Carl: glad to hear that the checklist is helpful!

  9. […] Alvaro Fernandez presents Brain Training Games and “Games” posted at SharpBrains, saying, “Explaining how to navigate through the growing number of “brain training” claims.” […]

  10. […] If you want to learn more: Evaluation Checklist and review of our own skepticism regarding some claims. Interview notes with neuroscientists behind military and basketball training applications and working memory training for kids with ADD/ ADHD. […]

  11. […] Brain Training Games and "Games": 10-questions to help evaluate programs making brain training claims. […]

  12. […] We are glad to see that MindFit is finally making it into the popular press, at least in the UK. The program is making big news in the UK (BBC, Times, Daily Telegragh, Guardian…) because Baroness Susan Greenfield, director of the Royal Institution and a well-respected neuroscientist, is endorsing it. We evaluated it last year and liked what we saw, based on our 10-Question Checklist. Now, remember that no program is "best", but that different programs can be more appropriate for specific people and specific goals, so read the checklist first and take a lot at other programs too if you are in the market for "brain training". […]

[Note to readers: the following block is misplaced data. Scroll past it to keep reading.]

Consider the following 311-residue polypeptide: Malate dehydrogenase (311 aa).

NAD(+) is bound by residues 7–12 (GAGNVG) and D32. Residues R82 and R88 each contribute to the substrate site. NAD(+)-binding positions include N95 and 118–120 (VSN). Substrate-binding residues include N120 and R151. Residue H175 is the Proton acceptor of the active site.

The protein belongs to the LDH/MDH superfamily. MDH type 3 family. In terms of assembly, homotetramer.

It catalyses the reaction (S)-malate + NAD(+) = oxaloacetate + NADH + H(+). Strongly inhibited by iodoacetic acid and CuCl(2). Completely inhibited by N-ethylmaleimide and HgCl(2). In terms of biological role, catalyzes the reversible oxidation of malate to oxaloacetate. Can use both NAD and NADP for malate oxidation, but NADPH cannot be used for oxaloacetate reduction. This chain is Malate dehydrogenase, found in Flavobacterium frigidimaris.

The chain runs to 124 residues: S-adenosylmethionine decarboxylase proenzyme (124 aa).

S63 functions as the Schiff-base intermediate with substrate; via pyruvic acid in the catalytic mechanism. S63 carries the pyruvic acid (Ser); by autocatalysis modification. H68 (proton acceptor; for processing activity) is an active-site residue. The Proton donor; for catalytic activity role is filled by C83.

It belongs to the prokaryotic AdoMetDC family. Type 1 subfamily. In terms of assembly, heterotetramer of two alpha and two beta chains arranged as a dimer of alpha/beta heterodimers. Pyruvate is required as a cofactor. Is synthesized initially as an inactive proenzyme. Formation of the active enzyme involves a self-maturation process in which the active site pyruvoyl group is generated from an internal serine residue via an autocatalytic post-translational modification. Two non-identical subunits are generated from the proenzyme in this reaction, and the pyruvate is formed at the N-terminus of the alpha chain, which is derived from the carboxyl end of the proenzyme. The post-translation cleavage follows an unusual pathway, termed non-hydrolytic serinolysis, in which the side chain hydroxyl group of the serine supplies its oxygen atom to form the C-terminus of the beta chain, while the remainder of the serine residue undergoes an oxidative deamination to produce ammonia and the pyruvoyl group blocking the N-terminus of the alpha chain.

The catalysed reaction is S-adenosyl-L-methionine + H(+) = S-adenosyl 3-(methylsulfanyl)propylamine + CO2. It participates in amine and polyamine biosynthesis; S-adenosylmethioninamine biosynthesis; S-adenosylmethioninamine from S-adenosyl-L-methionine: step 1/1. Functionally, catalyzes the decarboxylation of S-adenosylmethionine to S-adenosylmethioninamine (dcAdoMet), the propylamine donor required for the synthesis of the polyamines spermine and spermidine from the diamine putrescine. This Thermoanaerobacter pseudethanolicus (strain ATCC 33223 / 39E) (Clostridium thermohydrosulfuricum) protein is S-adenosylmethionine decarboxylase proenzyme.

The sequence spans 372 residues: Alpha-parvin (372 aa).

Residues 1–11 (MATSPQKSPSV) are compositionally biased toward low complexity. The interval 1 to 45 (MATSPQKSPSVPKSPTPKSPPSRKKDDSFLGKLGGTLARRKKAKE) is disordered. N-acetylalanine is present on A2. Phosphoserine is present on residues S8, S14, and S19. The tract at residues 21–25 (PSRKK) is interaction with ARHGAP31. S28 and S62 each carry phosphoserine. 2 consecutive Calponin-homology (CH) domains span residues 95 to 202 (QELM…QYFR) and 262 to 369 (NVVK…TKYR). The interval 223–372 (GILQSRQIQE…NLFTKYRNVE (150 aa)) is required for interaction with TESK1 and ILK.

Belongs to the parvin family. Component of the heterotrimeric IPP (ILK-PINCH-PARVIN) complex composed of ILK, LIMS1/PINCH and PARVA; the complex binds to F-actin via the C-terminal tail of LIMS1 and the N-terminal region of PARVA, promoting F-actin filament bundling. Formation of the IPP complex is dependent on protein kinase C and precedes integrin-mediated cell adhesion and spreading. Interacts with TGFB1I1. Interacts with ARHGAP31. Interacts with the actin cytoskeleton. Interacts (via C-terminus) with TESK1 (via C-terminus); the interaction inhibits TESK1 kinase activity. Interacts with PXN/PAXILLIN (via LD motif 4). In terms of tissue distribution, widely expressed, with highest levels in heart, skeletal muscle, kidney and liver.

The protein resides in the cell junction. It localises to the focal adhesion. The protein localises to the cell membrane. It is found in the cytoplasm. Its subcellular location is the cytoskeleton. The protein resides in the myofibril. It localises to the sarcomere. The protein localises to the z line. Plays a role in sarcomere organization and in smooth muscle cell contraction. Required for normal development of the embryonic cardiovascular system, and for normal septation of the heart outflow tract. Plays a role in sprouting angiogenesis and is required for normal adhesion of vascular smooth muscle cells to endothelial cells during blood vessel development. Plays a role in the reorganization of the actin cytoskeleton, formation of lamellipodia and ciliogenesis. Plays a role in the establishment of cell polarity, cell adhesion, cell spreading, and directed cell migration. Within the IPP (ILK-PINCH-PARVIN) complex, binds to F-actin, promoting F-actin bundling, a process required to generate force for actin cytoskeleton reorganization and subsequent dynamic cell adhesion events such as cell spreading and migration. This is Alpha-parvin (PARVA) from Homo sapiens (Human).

13. […] Comments: the article touches many key points. I especially enjoy the quote "To be effective, scientists say mental activity must become progressively more challenging. Otherwise, the brain adjusts and learns to perform repetitive tasks with less effort", which explains why well-designed programs can be more effective than doing crossword puzzle number 512,789. The article also relates how many retirement communities and senior centers and individuals are trying out the new brain fitness programs coming to market, and shows some healthy skepticism on the state of the research. Now, this is an invitation to the reporter to interview neuropsychologist Dr. Elkhonon Goldberg to get the full picture of the science behind the field, since these programs haven’t appeared in a vacuum. Our 10-Question Evaluation Checklist can provide useful guidance to anyone considering a program. […]

  14. […] Note: by clicking here you will visit a different website, unafiliated with us.  Please remember that we have not developed MindFit, but consider it one of the programs with good grades in our 10-Question Evaluation Checklist, so we are glad to have secured this discount. Below you have some demos, so you get a sense of the types of exercises we are talking about. Have fun! […]

  15. […] – Brain Training Games and "Games": a 10-Question Checklist on how to evaluate programs that make brain-related claims. […]

  16. […] – Brain Training Games and "Games": a 10-Question Checklist on how to evaluate programs that make brain-related claims. […]